John Cleary, a Bray man in the Great War


From 2014 to 2018 all across the world countries and communities will come together to commemorate and remember those who fought and died in the First World War. Mermaid Arts Centre is delighted to host an exhibition by Bray native Seán Downes entitled “Remembered – a Bray man in the Great War”.

Seán’s maternal grandfather died when his mother was still very young. It was around this time too that his Mam remembers her own mother bringing her to the memorial at the Carlisle Grounds in Bray, and pointing to John Cleary's name there. He was her Dad's uncle, and he had disappeared during the Great War. Nothing else was known.

A few years ago she saw his name again, amongst those of other men from the Bray area, at a memorial event at Christ Church on Church Road. Her own research had already discovered that his wife's name was Elizabeth, and that they had lived together for a while at Bowden Cottage on the Strand, near Bray Head.

Seán’s mother still remembers Bowden Cottage, and her grandmother Agnes well. Agnes Cleary was two years younger than her big brother John, who had gone away to war, and never come back. She never forgot him.

In recent years resources have become available which can help to shed some light onto what happened to John and to men like him during those years. Many records, which for decades had been classified or were simply difficult to access, have been digitised and made available online. Unfortunately this still does not mean that everyone can access them easily, and not everyone is familiar with how to go about doing so. This exhibition draws on these resources, and its intention is to share them with anyone who has an interest in them.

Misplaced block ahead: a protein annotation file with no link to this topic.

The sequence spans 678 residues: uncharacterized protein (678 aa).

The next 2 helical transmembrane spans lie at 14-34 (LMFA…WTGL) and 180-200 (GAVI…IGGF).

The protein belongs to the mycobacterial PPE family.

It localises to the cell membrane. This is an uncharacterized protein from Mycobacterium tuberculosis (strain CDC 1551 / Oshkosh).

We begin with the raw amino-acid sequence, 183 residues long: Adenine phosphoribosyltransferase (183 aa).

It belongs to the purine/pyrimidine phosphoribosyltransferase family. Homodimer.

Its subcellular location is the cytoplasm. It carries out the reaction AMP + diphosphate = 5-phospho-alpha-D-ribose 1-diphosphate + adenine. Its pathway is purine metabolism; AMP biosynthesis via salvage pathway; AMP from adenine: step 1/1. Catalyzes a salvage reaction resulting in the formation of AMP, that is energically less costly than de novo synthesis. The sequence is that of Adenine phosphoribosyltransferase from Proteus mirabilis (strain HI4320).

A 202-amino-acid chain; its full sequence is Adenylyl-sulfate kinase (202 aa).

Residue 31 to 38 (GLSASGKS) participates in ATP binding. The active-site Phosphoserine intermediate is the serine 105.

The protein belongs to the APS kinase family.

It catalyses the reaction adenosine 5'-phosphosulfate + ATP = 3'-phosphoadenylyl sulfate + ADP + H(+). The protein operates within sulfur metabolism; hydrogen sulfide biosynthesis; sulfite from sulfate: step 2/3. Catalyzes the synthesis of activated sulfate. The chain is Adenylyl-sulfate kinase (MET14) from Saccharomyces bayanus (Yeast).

John Cleary, like so many others, has no known grave, and no photograph of him exists that can be found. But he was never forgotten. This is the story of private 21526 Cleary, John of 'D' Company, 9th Dublins, but it is also the story of his comrades. By citing extracts from their surviving letters, Seán’s intention is to let them speak for themselves about what they witnessed. Some of the men who wrote these words now lie in graves that bear their names, close to the little villages in France that they had briefly come to know. Others, like John, do not.

And some of them, despite it all, somehow managed to survive and make it back home, to a very changed country. Their names are not listed on the Bray Memorial, but this is their story too.

They all deserve to be remembered, and their stories should be told.

The exhibition is part of YARN Storytelling Festival Bray and will also be supported by Bray Cualann Historical Society. It opens on Thursday 10 November at 6pm and runs until Saturday 26 November. Admission is free.